Although the Rubenstein Arts Center’s film theater is quiet this semester, Screen/Society is finding ways to keep bringing the cinematic arts to Duke and Durham. This semester’s lineup is called “New Releases/New Restorations,” a timely selection of films to acquaint cinephiles with the current film landscape.
The seven-film slate features a curated selection of six newly released films and the 35th anniversary restoration of 1985's “Smooth Talk," which stars Laura Dern in her breakout role. The other films are diverse in their genres and countries of origin, with the series ranging from a dark comedy about the Israel-Palestine conflict (“Mayor”) to a Hungarian psychodrama about female obsession ("Preparations to be Together for an Unknown Period of Time").
“It’s always part of our mission at Screen/Society to bring in films from all over the world, films with an international focus, that are not otherwise available to the local Triangle viewing public, and the Duke student and faculty community. We try to fill in the gap and bring in interesting films that have flown under the radar,” said Jason Sudak, an instructor in the Cinematic Arts program and part of the programming team for Screen/Society. For Sudak, the genre-hopping films have a particularly relevant unifying core in just how cinematic the mundane can feel.
“What struck me, during these pandemic times, is how small moments feel so big,” he said. “As I’m watching these smaller films, I’m finding myself completely engrossed in these everyday exchanges between people, especially in public spaces, that are just so far away from us now.”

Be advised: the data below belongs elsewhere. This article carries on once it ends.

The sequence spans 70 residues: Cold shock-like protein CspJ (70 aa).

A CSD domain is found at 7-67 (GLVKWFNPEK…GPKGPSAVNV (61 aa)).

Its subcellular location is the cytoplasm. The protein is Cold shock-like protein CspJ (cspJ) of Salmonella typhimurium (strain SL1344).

Screen/Society tends to intersperse their two main seasons throughout the fall and spring semesters with screening events as films are released, but with the upending of the film industry, the program decided to group their releases into one block.
“Generally, we approach every semester’s programming by trying to find a mixture of new releases that we’re excited about and new restorations… it’s always a kind of centerpiece, often in the early part of the semester because they’re things real film lovers will have heard about. But this was an unusual time period in a difficult year,” said Hank Okazaki, program coordinator for Screen/Society.
This shift to block programming has been Screen/Society’s main innovation since the pandemic happened. Normally, Screen/Society holds live theatrical screenings in the Rubenstein’s theater. Now, people can schedule their own viewings.
Now, say you want to schedule your own virtual screening of New Releases/New Restorations. What films might be of particular note?
“Mayor” has the special distinction of screening at the Durham-area Full Frame Film Festival last spring. The jurors praised the film for its “virtue of being funny, gripping, and sobering all at once” and awarded the film the Reva and David Logan Grand Jury Award.
Another noteworthy film is “The Inheritance,” director Ephraim Asili’s feature-length debut, which chronicles the personal and political stories of Asili’s time in a Black socialist collective while threading in the history of the MOVE Organization and the Black Arts Movement.
The film debuted at the Toronto International Film Festival in 2020 and develops upon Asili’s resistance and justice-charged body of work. As a special bonus, Screen/Society’s screening features a discussion about “The Inheritance” between Asili and Duke Art, Art History & Visual Studies assistant professor Franklin Cason.
“New Releases, New Restorations” runs until Feb. 28 and is available free of charge via virtual streaming. For more information, visit https://cinematicarts.duke.edu/screensociety
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